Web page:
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  • FAKES, FRAUDS, AND...

    FAKES, FRAUDS, AND SO FORTH. This is brilliant. Dennis Hastert and a couple other Republican politicians held a press conference at a local gas station to protest, or pander, or otherwise mention the rise in gas prices. As part of the optics, they drove away in hydrogen powered cars -- conservation is king! A few blocks later, some enterprising photographer snapped a picture of Hastert disembarking his greenmobile for a gas-burning, black SUV that drove him the few blocks back to the Capitol. --Ezra Klein
  • BIG TROUBLE IN...

    BIG TROUBLE IN PUERTO RICO. Has anyone noticed that Puerto Rico is going out of business ? I haven�t been following this very closely, but apparently the Puerto Rican government has been unable to agree on a budget since 2004, so they�ve been using the 2004 budget while the debt keeps increasing. On Monday, the commonwealth will simply run out of money, leaving the 1.6 million people who are on public health insurance without coverage. Worse, the commonwealth�s public employees, who make up 30% of the island�s total workforce, will go unpaid. This is crazy. If you are a Puerto Rican government employee, be that a clerk for the Supreme Court or a bus driver, you will not earn a salary for months. I don�t follow this issue closely enough to have an informed opinion, but I wonder if it would be prudent or wise for the United States federal government to bail out Puerto Rico? On the one hand, such a move might foster an unhealthy dependency on Uncle Sam. On the other, a bailout would...
  • BROTHER, CAN YOU...

    BROTHER, CAN YOU SPARE $4 BILLION? This article on revised Congressional Research Service estimates of spending on the Iraq War is pretty dull until the end, but then it starts to get interesting. The report apparently contains such phrases as "These factors, however, are not enough to explain a 50-percent increase of over $20 billion in operating costs" and "These reasons are not sufficient, however, to explain the level of increases." Relatedly, the Post reports that "Of the total war spending, the CRS analysis found $4 billion that could not be tracked. It did identify $2.5 billion diverted from other spending authorizations in 2001 and 2002 to prepare for the invasion." I'm fairly sure you're not allowed to "divert" money from other spending authorizations, and you're certainly not supposed to lose $4 billion in untrackable spending. Nor does it sound entirely appropriate for the Pentagon to be running its operation in such a way that the CRS can't discern the causes of 50 percent...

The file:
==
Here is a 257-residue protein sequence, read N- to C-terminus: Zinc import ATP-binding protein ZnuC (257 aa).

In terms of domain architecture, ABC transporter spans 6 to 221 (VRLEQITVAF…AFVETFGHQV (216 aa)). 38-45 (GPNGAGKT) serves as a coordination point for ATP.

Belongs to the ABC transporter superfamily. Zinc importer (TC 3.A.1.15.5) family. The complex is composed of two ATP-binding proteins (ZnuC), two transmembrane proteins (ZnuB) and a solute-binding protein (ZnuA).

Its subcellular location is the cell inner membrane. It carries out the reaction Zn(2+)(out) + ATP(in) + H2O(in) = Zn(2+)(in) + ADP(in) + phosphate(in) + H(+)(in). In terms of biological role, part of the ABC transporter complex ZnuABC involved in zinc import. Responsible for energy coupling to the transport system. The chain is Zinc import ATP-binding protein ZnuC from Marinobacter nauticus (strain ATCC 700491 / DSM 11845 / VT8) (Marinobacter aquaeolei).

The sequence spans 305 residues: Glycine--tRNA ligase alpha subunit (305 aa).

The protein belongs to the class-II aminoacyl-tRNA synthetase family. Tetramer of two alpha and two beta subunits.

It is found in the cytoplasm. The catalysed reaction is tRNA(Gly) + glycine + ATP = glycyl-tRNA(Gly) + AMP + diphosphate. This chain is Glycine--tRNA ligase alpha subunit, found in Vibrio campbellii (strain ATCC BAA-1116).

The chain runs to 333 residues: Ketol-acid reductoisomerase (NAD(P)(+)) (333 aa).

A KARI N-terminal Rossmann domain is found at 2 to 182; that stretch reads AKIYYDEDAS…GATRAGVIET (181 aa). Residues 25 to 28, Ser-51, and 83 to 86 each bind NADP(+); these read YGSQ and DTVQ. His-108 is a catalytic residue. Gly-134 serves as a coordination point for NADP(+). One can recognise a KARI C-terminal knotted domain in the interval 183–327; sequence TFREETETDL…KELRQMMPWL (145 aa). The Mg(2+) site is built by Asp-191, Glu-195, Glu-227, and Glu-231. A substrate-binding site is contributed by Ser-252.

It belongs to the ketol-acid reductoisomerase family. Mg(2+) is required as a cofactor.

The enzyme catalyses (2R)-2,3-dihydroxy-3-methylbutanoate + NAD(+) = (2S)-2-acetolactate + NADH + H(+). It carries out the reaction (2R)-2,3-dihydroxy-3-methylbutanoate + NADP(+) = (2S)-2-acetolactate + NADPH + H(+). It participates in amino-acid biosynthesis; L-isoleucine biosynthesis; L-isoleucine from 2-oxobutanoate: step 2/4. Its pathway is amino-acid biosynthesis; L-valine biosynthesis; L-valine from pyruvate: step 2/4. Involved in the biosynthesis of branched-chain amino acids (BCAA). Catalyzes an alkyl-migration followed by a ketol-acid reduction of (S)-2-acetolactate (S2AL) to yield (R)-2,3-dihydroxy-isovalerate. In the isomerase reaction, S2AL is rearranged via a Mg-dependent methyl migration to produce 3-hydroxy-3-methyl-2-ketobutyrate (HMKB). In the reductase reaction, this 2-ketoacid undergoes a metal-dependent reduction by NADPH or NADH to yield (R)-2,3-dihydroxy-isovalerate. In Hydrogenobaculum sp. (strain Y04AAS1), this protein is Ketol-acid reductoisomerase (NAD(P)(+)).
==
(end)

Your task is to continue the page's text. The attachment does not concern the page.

• WHOSE ECONOMY? ...

    WHOSE ECONOMY? There are reports out this morning of some high-powered economic numbers this quarter, including a 4.8% rise in the GDP. It's just so awesome! I'm always a bit impressed -- or maybe depressed -- by the superficiality of economic reporting though. To hear the Washington Post tell it , the economic numbers this quarter are made of sugar and spice, and everything nice. But macro data tells you very little about the economic experience of most folks, which accounts for the massive disconnect between how the Bush administration and the media seem to think the economy is doing (tubularly!) and the 63% of the public who think the situation fair or poor. For some more indicative numbers, head over to the Wall Street Journal , where you learn that wages and salaries grew only 0.7% over this period, while prices for U.S. consumers rose 2.7%. The labor market, which has tightened up, is seeing a weird combination of low unemployment without corresponding wage growth. The WSJ seems...
  • "AUTHENTICITY" ACT PROVIDES...

    "AUTHENTICITY" ACT PROVIDES COVER FOR PANDERING TO THE RIGHT. Kevin Drum aptly observes that the press corps shouldn't allow itself to be snookered by George Allen 's authenticity schtick the way it got snowed by John McCain 's rendition of the same act back in 2000. Let me add another point about this. The key to this game, as practiced by Allen, McCain and George Bush , is that it has a pernicious underside: The "regular-guy" schtick is crucial partly because it provides cover for the politician in question to pander relentlessly to the right. Here is some of what Crooks and Liars offers as a transcript of Allen speaking on Hardball : The thing that's good about Tony Snow is that being on talk radio ... he bring[s] the pulse of people in the real world to the White House, understanding how people react to it and whether they are on Rush Limbaugh's show or Hugh Hewitt's show or Laura Ingraham's show or who knows who, the Sean Hannity's or any other radio show -- the fact that he...